Religious liberty bill passes Georgia state legislature

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'Religious Freedom' Bill Passes Georgia Senate

ATLANTA, March 16 (Reuters) - A religious freedom bill described by opponents as being discriminatory against same-sex couples passed the Georgia state legislature on Wednesday night in an 11th-hour vote ahead of the session's close.

The legislation, dubbed the Religious Liberty Bill, still has to be signed by Georgia's Republican Governor Nathan Deal to become law. Deal has made clear that he will not sign a bill that allows discrimination, but his office did not immediately respond to request for comment on Wednesday night.

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Similar bills in states like Indiana and Arkansas sparked storms of criticism last year, forcing many lawmakers to retreat from the provisions.

The Georgia bill, reworked several times by lawmakers amid criticism that earlier versions went too far, declares that no pastor can be forced to perform a same-sex wedding.

The bill also grants faith-based organizations - churches, religious schools or associations - the right to reject holding events for people or groups of whom they object. Faith-based groups also could not be forced to hire or retain an employee whose beliefs run counter to the organization's.

Opponents say the bill could be used to deny services and discriminate against same-sex couples.

"The decision by the legislature today was to make an egregious and discriminatory bill even worse," the Human Rights Campaign, which represents the lesbian, gay, bisexual, and transgender community, said in a statement.

"It's appalling that anti-equality extremists in the legislature are trying to ignore the will of the people of Georgia," it said.

More on how this bill came to pass:

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Religious liberty bill passes Georgia state legislature
State Rep. Al Williams, D-Midway, speaks on the House floor in favor of a bill explicitly stating that religious officials donât have to perform same-sex marriages that violate their faith, Thursday, Feb. 11, 2016, at the Statehouse in Atlanta. Georgia lawmakers approved on Thursday a bill stating that religious officials can refuse to perform gay marriages, their first significant action on a variety of proposals giving same-sex marriage opponents legal exemptions introduced in Georgia and around the country this year. (AP Photo/David Goldman)
State Rep. Kevin Tanner, R-Dawsonville, left, is embraced by Rep. Brooks Coleman, R-Duluth, after a bill Tanner sponsored passed on the House floor explicitly stating that religious officials donât have to perform same-sex marriages that violate their faith, Thursday, Feb. 11, 2016, at the Statehouse in Atlanta. Georgia lawmakers approved on Thursday a bill stating that religious officials can refuse to perform gay marriages, their first significant action on a variety of proposals giving same-sex marriage opponents legal exemptions introduced in Georgia and around the country this year. (AP Photo/David Goldman)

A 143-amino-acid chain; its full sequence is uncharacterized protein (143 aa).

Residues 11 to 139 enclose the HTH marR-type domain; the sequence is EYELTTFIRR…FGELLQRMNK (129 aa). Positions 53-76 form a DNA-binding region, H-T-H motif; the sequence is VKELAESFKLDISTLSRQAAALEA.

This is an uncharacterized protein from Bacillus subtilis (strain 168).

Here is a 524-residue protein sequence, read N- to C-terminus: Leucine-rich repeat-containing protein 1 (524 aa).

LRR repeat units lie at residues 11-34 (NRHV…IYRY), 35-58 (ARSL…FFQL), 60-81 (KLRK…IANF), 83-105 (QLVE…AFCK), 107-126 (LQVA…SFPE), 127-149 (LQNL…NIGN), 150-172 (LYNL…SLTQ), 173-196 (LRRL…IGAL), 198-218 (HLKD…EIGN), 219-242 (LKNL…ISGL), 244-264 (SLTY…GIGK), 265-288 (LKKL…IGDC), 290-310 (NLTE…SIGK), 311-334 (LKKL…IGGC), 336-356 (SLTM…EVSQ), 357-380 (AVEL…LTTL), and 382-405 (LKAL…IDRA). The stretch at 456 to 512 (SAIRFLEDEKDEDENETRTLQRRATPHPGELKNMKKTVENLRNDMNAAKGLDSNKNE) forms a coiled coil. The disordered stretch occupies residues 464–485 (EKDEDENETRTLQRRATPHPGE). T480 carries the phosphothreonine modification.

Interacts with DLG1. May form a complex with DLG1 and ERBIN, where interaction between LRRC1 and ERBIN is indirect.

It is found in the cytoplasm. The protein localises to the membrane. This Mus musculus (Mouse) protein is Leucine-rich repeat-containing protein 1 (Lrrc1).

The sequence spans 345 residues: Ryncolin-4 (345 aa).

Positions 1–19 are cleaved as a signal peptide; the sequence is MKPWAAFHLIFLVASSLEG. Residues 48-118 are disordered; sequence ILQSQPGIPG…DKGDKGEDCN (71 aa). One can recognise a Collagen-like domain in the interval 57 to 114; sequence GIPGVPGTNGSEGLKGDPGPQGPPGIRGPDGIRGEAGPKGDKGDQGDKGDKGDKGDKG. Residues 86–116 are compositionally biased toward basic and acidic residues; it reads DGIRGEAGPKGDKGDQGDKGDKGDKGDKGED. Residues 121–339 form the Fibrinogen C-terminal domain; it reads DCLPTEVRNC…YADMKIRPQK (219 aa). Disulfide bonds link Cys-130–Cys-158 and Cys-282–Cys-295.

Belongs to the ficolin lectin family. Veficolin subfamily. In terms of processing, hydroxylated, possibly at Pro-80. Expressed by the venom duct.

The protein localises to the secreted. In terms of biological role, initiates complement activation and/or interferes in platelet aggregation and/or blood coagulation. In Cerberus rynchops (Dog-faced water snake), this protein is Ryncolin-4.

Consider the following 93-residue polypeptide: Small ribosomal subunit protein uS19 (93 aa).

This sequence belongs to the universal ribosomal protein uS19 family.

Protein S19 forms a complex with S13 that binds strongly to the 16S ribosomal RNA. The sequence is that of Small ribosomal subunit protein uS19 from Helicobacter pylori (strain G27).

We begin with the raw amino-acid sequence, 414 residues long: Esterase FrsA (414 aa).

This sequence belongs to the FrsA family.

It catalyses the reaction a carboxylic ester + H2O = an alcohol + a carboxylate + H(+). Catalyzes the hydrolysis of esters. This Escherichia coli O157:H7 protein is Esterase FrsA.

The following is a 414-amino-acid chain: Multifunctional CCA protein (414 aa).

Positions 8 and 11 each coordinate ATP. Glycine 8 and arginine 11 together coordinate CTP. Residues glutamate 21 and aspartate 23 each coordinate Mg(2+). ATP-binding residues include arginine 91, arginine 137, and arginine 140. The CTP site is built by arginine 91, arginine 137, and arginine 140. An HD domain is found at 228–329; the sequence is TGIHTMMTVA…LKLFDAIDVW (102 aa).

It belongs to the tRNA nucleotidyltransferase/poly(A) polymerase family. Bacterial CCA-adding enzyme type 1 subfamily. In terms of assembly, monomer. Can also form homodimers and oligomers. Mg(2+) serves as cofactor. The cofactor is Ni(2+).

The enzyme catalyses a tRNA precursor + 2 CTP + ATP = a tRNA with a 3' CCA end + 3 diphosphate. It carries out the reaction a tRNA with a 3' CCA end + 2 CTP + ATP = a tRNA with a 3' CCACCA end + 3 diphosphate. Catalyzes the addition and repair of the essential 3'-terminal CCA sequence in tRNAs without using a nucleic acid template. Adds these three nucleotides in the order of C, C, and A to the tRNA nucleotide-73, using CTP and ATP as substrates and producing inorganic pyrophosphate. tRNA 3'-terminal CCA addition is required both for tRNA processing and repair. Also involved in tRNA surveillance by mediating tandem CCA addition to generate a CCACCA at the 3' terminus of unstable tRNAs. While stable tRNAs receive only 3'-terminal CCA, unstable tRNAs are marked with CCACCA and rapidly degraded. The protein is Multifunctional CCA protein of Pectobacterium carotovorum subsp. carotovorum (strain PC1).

State Rep. Kevin Tanner, R-Dawsonville, second from left, votes with fellow lawmakers on a bill he sponsored explicitly stating that religious officials donât have to perform same-sex marriages that violate their faith, Thursday, Feb. 11, 2016, at the Statehouse in Atlanta. Georgia lawmakers approved on Thursday a bill stating that religious officials can refuse to perform gay marriages, their first significant action on a variety of proposals giving same-sex marriage opponents legal exemptions introduced in Georgia and around the country this year. (AP Photo/David Goldman)
State Rep. Kevin Tanner, R-Dawsonville, left, is congratulated after a bill Tanner sponsored passed on the House floor explicitly stating that religious officials donât have to perform same-sex marriages that violate their faith, Thursday, Feb. 11, 2016, at the Statehouse in Atlanta. Georgia lawmakers approved on Thursday a bill stating that religious officials can refuse to perform gay marriages, their first significant action on a variety of proposals giving same-sex marriage opponents legal exemptions introduced in Georgia and around the country this year. (AP Photo/David Goldman)
House Speaker David Ralston speaks on the House floor in favor of a bill explicitly stating that religious officials donât have to perform same-sex marriages that violate their faith, Thursday, Feb. 11, 2016, at the Statehouse in Atlanta. Georgia lawmakers approved on Thursday a bill stating that religious officials can refuse to perform gay marriages, their first significant action on a variety of proposals giving same-sex marriage opponents legal exemptions introduced in Georgia and around the country this year. (AP Photo/David Goldman)